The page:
If you want to run Docker for Windows, you will need to be running Windows 10 Professional, Windows 10 Enterprise, Windows 10 Pro for Workstations, or Windows 10 Education Edition. Since Docker for Windows requires Microsoft Hyper-V, you will also need a processor on your host machine that supports second level address translation (SLAT) in order to run Hyper-V. You will also want/need SLAT support for pretty much any other hypervisor that you may be using.
This should not be a problem in most cases, since nearly all systems that are running Windows 10 will have a new enough Intel or AMD processor so that SLAT support won’t be an issue. For AMD, SLAT support, which they call Rapid Virtualization Indexing (RVI), was introduced in the Barcelona microarchitecture in late 2007. For Intel, SLAT support, which they call Extended Page Tables (EPT), was introduced with the Westmere microarchitecture in early 2010.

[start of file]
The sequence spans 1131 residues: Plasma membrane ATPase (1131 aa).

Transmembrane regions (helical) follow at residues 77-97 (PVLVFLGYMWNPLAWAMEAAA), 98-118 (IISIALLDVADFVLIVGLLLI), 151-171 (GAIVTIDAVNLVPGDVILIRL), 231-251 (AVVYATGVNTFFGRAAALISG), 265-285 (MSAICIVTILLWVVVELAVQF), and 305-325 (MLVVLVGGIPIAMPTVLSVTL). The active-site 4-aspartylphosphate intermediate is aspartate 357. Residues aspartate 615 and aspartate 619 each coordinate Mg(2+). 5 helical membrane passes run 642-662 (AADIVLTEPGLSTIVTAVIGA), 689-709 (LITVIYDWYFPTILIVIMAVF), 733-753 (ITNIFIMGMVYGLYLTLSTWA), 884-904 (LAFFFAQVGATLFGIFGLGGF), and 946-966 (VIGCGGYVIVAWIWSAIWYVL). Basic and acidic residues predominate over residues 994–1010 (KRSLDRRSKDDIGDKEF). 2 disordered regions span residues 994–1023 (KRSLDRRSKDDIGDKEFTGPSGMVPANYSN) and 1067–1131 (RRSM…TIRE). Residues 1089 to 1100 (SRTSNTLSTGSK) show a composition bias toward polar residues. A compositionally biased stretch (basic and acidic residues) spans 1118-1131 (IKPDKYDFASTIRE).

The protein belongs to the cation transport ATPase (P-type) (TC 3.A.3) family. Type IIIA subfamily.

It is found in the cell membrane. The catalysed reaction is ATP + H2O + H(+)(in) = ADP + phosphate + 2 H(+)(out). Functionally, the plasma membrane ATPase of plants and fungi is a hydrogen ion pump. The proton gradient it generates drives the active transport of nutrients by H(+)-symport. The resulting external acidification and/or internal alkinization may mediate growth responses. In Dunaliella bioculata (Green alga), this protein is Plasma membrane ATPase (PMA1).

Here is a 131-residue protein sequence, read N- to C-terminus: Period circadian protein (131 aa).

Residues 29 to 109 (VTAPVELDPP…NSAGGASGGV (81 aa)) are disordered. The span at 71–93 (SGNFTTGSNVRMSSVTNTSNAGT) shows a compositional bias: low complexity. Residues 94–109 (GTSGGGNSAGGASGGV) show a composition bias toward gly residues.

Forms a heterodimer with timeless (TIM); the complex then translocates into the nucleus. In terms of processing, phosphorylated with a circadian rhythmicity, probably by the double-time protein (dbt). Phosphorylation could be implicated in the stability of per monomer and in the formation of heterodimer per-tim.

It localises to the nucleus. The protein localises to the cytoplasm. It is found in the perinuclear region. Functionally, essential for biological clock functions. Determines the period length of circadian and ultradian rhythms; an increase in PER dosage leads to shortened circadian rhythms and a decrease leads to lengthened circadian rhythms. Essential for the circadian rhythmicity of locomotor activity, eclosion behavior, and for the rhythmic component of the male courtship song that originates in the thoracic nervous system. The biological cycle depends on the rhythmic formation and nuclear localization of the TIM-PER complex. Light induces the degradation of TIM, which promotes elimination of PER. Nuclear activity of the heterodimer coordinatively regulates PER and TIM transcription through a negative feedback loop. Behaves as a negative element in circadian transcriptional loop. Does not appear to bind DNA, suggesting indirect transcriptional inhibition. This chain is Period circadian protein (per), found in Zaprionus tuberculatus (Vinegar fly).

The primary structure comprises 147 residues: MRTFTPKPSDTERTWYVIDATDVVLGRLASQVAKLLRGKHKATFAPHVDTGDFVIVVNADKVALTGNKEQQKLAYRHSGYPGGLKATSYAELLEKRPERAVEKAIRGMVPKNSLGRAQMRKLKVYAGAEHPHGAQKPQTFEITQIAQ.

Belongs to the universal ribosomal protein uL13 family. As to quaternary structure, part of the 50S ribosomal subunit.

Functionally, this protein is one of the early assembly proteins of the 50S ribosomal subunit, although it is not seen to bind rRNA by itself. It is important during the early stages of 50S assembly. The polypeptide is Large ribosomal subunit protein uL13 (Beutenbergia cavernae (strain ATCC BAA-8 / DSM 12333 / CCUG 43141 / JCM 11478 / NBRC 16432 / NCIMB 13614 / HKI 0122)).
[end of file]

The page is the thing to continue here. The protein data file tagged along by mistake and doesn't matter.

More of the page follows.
If you want to actually check your system to confirm that you have SLAT support in your processor (before you install Hyper-V), here is how to do it:
1. Download Coreinfo from this link
2. Extract the zip file, and then copy the Coreinfo.exe file to the root of your C: drive
3. Open a command prompt as an administrator
4. Navigate to the root of your C: drive in the command prompt
5. Run this command: coreinfo –v
6. The –v switch shows virtualization-related features
If you see an asterisk on the feature line, that means the processor supports that feature. If there is a dash on the feature line, the processor does not support that feature.
Figure 1: Results of Coreinfo –v on an Intel Core i7-8700K Processor
If you already have Hyper-V installed, you will get inaccurate results, as shown in Figure 2. Just to be clear, this AMD processor does have SLAT support, but the fact that Hyper-V is running gives the wrong results.
Figure 2: Results of Coreinfo –v on an AMD Ryzen Threadripper 2950X Processor